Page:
Chile moves towards decriminalization of abortion

Image of San Francisco Church, Chile

San Francisco Church, located in Santiago, is the oldest Catholic church in Chile. The country’s Catholic church strongly opposes President Bachelet’s efforts to decriminalize abortion. © Getty Images

As one of six countries that have a total ban on abortion—imprisoning both the woman and the doctor—Chilean courts have seen 289 cases related to abortion since 2010, according to Poder Judicial. But Chile’s first female president has made strident moves to decriminalize abortion. Beginning when she took office in 2014, President Michelle Bachelet has declared reproductive rights an important focus of her tenure. In September, Chile’s lower house approved an amendment to the law that would allow abortion in cases of threat to the life of the woman, rape or fatal fetal abnormality. The senate is now holding discussions surrounding the amendment, with Sen. Pedro Araya, president of the Constitutional Commis­sion, making it a priority, according to BBC.

Chile’s Catholic church quickly opposed the amend­ment, releasing a statement earlier this year declaring decriminalization would create a “culture of death,” NPR reported. According to Catholic News Service, in early September, the church organized a demonstration in Santiago to protest the amendment and clarify the church’s position on abor­tion: “Children have the right to be born, whatever the situation.”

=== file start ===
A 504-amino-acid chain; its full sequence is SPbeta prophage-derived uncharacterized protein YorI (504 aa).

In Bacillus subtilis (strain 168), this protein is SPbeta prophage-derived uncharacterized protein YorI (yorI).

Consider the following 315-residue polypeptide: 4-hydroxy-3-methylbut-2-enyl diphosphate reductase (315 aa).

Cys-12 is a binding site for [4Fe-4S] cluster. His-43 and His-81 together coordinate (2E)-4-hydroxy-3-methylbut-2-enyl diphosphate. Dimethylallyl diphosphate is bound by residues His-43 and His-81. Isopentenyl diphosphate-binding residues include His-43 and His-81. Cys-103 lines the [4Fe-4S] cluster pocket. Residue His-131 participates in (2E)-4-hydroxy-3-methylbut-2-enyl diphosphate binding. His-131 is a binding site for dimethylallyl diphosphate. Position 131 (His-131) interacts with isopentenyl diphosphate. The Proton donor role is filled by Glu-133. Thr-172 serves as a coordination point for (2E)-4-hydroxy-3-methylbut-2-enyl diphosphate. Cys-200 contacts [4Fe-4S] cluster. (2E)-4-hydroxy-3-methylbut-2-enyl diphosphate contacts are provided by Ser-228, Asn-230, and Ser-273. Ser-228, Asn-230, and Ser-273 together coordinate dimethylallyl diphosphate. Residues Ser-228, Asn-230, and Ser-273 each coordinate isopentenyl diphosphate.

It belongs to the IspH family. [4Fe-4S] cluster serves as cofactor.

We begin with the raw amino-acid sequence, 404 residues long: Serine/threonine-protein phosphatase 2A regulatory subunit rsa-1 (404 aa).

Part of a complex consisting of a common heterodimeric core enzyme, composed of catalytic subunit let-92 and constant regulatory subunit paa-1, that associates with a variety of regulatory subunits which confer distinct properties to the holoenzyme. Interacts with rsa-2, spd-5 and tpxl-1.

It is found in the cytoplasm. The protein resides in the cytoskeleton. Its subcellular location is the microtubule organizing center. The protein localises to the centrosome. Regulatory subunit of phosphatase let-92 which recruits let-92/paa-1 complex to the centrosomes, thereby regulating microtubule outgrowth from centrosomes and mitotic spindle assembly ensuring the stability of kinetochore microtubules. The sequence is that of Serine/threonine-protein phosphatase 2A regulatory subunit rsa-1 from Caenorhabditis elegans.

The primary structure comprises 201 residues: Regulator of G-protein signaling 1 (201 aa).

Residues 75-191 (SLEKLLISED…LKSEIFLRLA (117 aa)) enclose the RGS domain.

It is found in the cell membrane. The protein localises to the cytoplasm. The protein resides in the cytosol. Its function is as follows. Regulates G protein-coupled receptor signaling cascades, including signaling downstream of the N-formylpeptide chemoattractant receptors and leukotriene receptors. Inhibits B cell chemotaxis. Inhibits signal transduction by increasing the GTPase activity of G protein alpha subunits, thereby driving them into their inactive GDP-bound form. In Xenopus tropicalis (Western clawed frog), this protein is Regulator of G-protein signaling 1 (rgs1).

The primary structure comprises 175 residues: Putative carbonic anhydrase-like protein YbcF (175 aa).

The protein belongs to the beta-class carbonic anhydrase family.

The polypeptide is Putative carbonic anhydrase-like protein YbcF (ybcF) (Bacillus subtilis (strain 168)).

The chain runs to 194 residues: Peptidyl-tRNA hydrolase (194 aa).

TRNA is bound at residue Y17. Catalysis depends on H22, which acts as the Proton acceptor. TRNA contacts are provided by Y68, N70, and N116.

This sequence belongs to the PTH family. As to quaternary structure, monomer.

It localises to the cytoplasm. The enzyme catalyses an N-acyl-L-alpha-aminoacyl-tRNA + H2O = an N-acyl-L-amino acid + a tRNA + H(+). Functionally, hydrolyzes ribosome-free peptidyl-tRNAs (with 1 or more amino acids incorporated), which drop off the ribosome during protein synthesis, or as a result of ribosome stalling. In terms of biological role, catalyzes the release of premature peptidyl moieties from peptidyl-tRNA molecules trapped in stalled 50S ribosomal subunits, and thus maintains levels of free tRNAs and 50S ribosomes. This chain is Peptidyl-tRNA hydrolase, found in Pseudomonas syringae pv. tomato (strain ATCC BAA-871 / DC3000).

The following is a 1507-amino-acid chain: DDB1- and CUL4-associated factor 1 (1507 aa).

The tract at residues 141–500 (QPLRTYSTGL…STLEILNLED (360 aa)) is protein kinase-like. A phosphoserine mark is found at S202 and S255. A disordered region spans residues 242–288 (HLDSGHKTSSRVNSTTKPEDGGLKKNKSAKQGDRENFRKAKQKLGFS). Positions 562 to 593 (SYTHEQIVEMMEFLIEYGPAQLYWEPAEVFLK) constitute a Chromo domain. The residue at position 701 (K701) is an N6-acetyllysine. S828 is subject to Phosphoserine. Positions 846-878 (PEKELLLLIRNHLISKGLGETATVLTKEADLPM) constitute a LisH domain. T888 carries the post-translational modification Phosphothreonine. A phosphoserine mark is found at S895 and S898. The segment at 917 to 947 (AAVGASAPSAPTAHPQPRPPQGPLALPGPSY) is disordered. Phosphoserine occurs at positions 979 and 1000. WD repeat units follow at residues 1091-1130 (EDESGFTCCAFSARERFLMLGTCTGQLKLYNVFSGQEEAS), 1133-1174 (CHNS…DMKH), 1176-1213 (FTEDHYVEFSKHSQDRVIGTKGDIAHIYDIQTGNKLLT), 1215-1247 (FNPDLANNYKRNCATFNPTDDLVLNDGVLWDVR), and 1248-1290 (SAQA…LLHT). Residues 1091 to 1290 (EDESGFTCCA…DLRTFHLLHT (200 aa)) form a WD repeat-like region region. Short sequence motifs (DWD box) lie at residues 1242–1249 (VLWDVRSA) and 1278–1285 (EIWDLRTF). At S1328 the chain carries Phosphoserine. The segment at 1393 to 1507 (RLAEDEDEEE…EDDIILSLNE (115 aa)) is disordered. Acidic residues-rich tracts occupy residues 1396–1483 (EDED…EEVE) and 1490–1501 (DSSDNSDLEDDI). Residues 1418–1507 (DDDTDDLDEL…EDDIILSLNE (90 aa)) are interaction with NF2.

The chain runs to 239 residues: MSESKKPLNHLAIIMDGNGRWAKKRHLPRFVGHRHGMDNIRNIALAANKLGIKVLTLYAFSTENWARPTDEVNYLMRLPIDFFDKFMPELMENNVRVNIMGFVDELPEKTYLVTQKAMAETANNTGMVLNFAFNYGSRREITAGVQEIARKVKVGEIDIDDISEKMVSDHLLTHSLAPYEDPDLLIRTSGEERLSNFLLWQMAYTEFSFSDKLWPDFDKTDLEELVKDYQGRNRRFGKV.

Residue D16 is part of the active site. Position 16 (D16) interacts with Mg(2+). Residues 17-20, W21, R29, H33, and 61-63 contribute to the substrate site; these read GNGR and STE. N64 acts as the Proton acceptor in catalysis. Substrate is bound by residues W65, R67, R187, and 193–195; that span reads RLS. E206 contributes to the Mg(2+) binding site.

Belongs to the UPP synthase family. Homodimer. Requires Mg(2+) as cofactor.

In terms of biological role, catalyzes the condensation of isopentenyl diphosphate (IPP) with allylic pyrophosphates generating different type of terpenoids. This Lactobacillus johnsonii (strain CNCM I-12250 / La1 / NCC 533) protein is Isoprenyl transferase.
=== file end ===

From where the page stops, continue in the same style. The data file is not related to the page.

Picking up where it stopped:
Despite the opposition, President Bachelet has made the decriminalization of abortion in Chile a priority mission, telling BBC that she understands the myriad of reasons why women choose to have an abortion, and that women “should have legally the possibility of making their own choices.” The proposed amendment has gone farther than any other attempts to decriminalize abortion in Chile, according to BBC.

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